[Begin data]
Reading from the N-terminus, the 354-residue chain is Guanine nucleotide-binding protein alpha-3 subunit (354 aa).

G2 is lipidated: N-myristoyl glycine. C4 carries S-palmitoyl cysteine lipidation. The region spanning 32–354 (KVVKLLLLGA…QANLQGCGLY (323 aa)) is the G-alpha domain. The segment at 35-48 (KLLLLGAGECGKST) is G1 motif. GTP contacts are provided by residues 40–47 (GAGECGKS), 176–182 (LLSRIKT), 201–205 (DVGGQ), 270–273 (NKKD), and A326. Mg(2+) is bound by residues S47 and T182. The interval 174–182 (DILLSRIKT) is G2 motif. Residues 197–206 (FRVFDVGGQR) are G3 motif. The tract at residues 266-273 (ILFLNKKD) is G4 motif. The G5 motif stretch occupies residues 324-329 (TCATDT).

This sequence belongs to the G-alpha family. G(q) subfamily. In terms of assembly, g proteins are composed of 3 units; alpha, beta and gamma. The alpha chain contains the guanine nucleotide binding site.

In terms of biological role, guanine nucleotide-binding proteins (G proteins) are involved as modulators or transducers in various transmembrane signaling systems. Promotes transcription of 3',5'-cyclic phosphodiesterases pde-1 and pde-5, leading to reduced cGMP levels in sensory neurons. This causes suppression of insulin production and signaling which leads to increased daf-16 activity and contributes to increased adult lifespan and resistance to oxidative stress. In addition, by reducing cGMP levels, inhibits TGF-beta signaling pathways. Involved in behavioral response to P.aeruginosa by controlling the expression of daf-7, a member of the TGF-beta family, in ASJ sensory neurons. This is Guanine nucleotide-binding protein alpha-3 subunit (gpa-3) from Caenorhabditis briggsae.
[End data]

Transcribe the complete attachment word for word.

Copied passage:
Reading from the N-terminus, the 354-residue chain is Guanine nucleotide-binding protein alpha-3 subunit (354 aa).

G2 is lipidated: N-myristoyl glycine. C4 carries S-palmitoyl cysteine lipidation. The region spanning 32–354 (KVVKLLLLGA…QANLQGCGLY (323 aa)) is the G-alpha domain. The segment at 35-48 (KLLLLGAGECGKST) is G1 motif. GTP contacts are provided by residues 40–47 (GAGECGKS), 176–182 (LLSRIKT), 201–205 (DVGGQ), 270–273 (NKKD), and A326. Mg(2+) is bound by residues S47 and T182. The interval 174–182 (DILLSRIKT) is G2 motif. Residues 197–206 (FRVFDVGGQR) are G3 motif. The tract at residues 266-273 (ILFLNKKD) is G4 motif. The G5 motif stretch occupies residues 324-329 (TCATDT).

This sequence belongs to the G-alpha family. G(q) subfamily. In terms of assembly, g proteins are composed of 3 units; alpha, beta and gamma. The alpha chain contains the guanine nucleotide binding site.

In terms of biological role, guanine nucleotide-binding proteins (G proteins) are involved as modulators or transducers in various transmembrane signaling systems. Promotes transcription of 3',5'-cyclic phosphodiesterases pde-1 and pde-5, leading to reduced cGMP levels in sensory neurons. This causes suppression of insulin production and signaling which leads to increased daf-16 activity and contributes to increased adult lifespan and resistance to oxidative stress. In addition, by reducing cGMP levels, inhibits TGF-beta signaling pathways. Involved in behavioral response to P.aeruginosa by controlling the expression of daf-7, a member of the TGF-beta family, in ASJ sensory neurons. This is Guanine nucleotide-binding protein alpha-3 subunit (gpa-3) from Caenorhabditis briggsae.